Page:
2. Be transparent. Okay, again. I say that with caution. I’m not implying you walk into a class and air your dirty laundry (and yes, we all have dirty laundry– from the pulpit to the pew we all need a good wash cycle). What I’m trying to encourage is for you to find a group of people who are willing to walk life with you, sharing the struggles as seamlessly as the celebrations. Brandon and I have so many times, I mean SOOO many times thought and expressed, “We’re not the only ones.” Daniel and Penny’s dirty dish story may have not been a three point spiritual lesson, but it was profound for a young couple with a young family. I mean people– I’m going back to a memory over thirteen years ago. You can’t convince me that’s not profound right there! I’m so grateful for their transparency and I hope to sharpen others by my willingness to be the same.

3. Seasons change. And so will your group. This doesn’t mean we drop the relationships, it just means we get to make more. We haven’t been in the same group with Daniel and Penny for I don’t know how long, but they’ll always be in our treasure chest of special people. A motto I share frequently is, “life is about people.” We need people. We need personal connection. Allow the Lord to move you in the different seasons to make those connections He desires to work through. Now that’s not saying change all the time. Let’s be people who commit, but when we’ve grown from young married to a family with young children to raising teenagers (Lord, help us all), we need to receive from, give to and be sharpened by those who have been-there-done-that or who are doing and surviving (😉 know you’re not alone).

Alrighty. Ready. Set. Go.

Find that group waiting for you! You have something to contribute and something to receive.

I’ll meet ya back here next time to share another nugget deposited into us by our small group. It’s a good one.

Hebrews 3:6 NLT
But Christ, as the Son, is in charge of God’s entire house. And we are God’s house, if we keep our courage and remain confident in our hope in Christ.

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The In Between

I’ve heard it my entire life…. “The older you get the faster time passes.”

Who can testify to the truth of that statement? But I have just a small stipulation to add —the older your kids get the faster time passes.

I’m just not ready to lay claim to aging. I mean I’m only thirty-four. Regardless, life is on fast forward (or that button you hit on your DVR remote to skip forward ten seconds at a time). I mean, didn’t we just have Christmas? We’ve already made it more than halfway through 2015 and our children are headed back-to-school!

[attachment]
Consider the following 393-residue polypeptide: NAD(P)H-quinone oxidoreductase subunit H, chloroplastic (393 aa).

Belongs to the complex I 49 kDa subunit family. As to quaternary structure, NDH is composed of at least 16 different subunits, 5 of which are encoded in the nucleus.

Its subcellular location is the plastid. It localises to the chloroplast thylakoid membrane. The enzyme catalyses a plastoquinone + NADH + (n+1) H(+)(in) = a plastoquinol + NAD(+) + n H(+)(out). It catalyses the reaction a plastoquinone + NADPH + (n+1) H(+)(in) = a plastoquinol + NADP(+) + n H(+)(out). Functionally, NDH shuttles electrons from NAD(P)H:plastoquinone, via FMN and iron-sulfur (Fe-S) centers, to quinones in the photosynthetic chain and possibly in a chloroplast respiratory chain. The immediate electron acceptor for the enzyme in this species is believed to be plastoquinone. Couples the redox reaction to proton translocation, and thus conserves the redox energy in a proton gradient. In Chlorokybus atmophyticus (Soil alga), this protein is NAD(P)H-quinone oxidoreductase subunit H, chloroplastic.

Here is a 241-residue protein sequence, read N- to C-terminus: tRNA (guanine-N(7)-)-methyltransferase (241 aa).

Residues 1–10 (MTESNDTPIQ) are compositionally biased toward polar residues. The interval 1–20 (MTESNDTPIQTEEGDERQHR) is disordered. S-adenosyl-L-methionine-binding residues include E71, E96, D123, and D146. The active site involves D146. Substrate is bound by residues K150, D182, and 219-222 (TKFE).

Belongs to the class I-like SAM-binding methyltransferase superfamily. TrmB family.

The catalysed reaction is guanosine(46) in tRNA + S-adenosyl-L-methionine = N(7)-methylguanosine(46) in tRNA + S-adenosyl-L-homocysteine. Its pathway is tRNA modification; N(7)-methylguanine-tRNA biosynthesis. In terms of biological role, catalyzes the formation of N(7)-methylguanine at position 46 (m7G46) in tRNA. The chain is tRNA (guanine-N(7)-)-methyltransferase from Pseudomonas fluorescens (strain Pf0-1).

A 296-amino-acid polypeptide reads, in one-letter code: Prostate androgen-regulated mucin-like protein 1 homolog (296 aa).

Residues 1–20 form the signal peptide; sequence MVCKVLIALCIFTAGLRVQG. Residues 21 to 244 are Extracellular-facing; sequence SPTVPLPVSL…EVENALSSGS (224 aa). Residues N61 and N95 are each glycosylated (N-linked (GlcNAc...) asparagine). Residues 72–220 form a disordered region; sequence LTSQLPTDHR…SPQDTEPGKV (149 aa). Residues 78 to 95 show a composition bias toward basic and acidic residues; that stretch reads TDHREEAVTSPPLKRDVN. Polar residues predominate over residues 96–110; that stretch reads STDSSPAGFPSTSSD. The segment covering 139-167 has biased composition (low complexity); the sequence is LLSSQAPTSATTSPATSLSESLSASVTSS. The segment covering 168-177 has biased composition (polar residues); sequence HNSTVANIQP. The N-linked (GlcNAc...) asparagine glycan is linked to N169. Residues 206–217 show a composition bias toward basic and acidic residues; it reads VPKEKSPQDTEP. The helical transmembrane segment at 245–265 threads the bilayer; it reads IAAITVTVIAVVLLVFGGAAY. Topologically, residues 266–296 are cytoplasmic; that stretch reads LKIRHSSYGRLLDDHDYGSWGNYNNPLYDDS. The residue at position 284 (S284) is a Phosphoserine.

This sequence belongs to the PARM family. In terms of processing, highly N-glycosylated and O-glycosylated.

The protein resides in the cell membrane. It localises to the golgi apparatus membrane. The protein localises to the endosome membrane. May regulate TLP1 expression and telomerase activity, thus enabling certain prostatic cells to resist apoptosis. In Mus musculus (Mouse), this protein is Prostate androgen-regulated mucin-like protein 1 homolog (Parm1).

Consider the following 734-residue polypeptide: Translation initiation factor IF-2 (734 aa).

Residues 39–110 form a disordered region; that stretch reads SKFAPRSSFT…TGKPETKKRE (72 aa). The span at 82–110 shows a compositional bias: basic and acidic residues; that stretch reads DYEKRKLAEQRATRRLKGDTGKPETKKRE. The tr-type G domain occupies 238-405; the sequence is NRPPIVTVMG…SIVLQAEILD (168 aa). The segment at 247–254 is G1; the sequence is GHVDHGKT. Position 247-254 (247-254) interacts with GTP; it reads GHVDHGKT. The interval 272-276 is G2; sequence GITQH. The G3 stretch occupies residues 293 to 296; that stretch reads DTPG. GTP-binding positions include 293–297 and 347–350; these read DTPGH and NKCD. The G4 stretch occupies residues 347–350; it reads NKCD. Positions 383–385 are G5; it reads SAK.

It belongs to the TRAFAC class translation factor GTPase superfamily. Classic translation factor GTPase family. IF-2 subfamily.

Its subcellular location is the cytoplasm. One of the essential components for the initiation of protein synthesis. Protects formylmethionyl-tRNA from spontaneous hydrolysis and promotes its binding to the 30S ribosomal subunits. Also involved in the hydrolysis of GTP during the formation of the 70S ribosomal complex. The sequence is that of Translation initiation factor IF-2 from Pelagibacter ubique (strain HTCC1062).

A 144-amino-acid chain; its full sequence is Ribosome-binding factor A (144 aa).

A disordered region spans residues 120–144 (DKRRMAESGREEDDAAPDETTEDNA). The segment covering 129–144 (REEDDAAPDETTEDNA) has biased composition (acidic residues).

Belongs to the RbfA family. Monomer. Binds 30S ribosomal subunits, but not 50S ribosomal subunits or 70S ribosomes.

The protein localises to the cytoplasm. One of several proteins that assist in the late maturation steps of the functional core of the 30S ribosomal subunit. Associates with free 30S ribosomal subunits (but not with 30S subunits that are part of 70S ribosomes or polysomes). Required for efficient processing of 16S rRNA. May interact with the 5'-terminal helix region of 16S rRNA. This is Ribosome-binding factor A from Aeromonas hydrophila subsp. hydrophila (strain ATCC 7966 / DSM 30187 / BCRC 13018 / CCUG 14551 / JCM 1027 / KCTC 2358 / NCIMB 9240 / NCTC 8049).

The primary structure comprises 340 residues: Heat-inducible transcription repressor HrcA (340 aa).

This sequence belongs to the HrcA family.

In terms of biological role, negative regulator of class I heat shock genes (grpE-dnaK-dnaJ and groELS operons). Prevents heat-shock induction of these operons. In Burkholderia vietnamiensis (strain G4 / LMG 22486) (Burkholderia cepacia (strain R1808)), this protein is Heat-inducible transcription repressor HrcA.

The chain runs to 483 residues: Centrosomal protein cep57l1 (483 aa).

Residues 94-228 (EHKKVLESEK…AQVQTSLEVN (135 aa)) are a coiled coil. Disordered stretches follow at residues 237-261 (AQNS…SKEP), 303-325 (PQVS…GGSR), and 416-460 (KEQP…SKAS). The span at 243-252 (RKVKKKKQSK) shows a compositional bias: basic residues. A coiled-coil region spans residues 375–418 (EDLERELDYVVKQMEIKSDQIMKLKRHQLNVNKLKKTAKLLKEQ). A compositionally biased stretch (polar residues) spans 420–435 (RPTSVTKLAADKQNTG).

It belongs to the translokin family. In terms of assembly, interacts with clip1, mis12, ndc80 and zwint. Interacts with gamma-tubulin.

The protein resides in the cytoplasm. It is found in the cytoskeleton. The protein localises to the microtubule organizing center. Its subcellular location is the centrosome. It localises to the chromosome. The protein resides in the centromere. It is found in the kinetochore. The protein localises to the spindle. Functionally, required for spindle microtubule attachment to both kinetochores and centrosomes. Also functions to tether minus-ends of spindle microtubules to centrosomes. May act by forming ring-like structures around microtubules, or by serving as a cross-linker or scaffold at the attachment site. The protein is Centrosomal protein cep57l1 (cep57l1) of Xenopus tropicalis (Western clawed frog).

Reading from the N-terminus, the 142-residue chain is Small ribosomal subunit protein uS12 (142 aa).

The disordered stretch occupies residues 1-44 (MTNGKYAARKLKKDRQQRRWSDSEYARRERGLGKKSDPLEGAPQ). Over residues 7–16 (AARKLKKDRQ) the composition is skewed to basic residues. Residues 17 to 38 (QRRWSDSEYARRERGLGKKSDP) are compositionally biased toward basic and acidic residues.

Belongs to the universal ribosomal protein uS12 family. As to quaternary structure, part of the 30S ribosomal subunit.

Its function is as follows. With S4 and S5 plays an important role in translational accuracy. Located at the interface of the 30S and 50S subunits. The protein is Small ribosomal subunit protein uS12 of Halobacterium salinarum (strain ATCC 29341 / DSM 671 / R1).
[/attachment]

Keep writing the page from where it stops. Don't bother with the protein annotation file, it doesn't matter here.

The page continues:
Let me confess, this school year was more difficult than ones before. At the conclusion of the 2014-2015 school year, we stood in the kitchen, all six of us shuffling around one another as we unloaded the dishwasher, filled it again, and dished up our evening dinner. In an effort to digest the fact that our baby wasn’t a baby anymore, I posed a question to my husband, “Babe, can you believe we have a kindergartener in our house now?! Not a PreKer, but a kindergartner?!” Our daughter interjected, “And a high schooler.” I corrected, “No. No. We don’t have a high schooler,” incredibly serious, as there was no way we ourselves were old enough to have a child in high school. She insisted, “Yes, Mom. I’m going to be a freshman. That’s high school.” [Insert mom’s heart sinking into my lower intestine here.]

You see, I longed for and desired my children since I was a child. I vividly remember lying in my intensive care unit bed thinking about my future. Before our accident I frequented my Grandma’s dining room and draped her lace curtains over my face pretending to get married. An eighty-seven percent burn injury makes marriage seem like even more of a fantasy to a small child. So when this story started trending toward the fairytale I had abandoned so many years before, my desire for the children I thought I’d never have escalated.

I was more than ready to become a mom when my little Brooklyn Nicole arrived on the scene three weeks before my twentieth birthday. I felt like I had waited for her my entire life, and the first true breath that had ever fully filled my lungs was the one I took in of her and her precious life. I breathed even deeper with the arrival of my baby boys, Jaron Michael, Caden Robert and Gavin Lee.

Being their mom is and has been the most meaningful moments of my life.

And that’s where we want to put things in slow motion, but rather than having the amenity of slowing things down, it only passes all the more quickly when they arrive. Most of the time, we’re juggling the day’s duties, and before we know it we’re into the next. Rarely do we experience a full night’s rest after the birth of our children, and I’m not just referring to the season that they’re little. No, they grow as we tackle everything with them in the daylight hours. Then in the night, in the quiet stillness while they sleep, we continue on. But we acclimate, don’t we? We adjust to late nights and early mornings until it becomes normal. It is there I ask myself, “Man. If it went this fast, how fast would it have gone if I would have slept?” [We’re making inserts into this post—so insert a winky face here].

Well, I assume it would have passed all the more quickly. So here we are, in a brand new season. For the first time in fourteen and a half years, all of my children are in school all day. That’s enough to bring a tear, isn’t it? I hope so, because I’m telling you, I didn’t think I’d really cry on the outside, maybe feel it a little in my heart, but no, I totally did. I barely got out the door. I mall-walked it to my car after dropping off the last child. I’m not talking a little teary-eyed either. No, I’m talking lip-quivering kind of crying. Who would have thought?! Not me. There are times I even surprise myself.